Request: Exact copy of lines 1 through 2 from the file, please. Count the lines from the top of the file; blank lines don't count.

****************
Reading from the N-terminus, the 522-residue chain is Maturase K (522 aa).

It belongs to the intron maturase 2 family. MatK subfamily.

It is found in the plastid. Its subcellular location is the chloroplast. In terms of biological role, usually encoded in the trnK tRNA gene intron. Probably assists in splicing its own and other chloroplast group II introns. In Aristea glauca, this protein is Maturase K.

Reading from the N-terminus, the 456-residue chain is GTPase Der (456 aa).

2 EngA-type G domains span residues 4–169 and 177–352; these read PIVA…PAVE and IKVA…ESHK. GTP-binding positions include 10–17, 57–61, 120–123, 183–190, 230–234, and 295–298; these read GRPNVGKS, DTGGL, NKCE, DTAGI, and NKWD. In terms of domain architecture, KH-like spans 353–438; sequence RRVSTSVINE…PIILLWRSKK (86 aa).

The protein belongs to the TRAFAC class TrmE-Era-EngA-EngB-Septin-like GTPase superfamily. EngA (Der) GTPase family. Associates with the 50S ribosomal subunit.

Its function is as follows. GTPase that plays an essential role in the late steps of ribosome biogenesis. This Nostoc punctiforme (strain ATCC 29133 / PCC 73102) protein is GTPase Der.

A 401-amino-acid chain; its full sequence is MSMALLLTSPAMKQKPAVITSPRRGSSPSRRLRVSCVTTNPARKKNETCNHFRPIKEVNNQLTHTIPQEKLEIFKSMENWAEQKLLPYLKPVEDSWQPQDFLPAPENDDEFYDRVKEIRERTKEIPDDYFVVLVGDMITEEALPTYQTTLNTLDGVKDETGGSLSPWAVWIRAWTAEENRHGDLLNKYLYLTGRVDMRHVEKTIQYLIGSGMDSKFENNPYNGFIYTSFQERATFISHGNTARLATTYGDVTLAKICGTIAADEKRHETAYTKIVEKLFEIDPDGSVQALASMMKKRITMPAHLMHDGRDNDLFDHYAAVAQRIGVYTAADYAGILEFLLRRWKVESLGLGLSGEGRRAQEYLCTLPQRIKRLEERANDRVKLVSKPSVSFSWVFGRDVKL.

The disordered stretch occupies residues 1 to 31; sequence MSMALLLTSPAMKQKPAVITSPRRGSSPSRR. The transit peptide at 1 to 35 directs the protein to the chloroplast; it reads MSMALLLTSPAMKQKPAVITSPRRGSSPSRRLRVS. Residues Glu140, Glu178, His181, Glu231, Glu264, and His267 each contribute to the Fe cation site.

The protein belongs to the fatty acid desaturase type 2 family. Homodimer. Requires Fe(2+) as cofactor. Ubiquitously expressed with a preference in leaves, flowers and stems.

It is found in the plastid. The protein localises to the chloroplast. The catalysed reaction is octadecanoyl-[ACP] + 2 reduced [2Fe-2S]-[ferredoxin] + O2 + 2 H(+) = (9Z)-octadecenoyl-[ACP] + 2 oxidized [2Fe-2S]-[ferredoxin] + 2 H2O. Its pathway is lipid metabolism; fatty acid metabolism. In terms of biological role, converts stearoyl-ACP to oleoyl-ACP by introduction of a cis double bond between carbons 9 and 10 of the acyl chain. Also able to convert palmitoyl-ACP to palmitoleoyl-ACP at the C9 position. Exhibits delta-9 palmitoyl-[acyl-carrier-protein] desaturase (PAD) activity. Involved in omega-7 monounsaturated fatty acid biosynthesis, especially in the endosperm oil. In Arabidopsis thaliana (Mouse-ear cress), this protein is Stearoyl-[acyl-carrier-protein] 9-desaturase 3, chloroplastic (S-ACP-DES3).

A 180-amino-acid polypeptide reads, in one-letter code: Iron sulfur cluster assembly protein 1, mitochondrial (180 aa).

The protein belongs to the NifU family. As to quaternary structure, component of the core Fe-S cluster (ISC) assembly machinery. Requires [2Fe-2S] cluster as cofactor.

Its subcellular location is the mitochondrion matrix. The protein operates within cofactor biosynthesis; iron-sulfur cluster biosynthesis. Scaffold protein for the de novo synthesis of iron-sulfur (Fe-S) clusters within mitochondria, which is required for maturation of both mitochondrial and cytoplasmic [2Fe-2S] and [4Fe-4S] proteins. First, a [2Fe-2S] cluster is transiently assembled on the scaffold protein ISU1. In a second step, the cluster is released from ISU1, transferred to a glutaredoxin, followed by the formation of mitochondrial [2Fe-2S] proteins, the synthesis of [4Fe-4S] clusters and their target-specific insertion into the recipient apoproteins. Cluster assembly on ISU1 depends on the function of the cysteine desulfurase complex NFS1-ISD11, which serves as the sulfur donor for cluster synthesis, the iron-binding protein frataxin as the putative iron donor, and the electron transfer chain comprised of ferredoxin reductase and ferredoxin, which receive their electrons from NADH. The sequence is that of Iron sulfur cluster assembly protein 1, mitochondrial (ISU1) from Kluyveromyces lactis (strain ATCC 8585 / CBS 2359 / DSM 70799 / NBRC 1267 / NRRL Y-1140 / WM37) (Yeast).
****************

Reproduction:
Reading from the N-terminus, the 522-residue chain is Maturase K (522 aa).

It belongs to the intron maturase 2 family. MatK subfamily.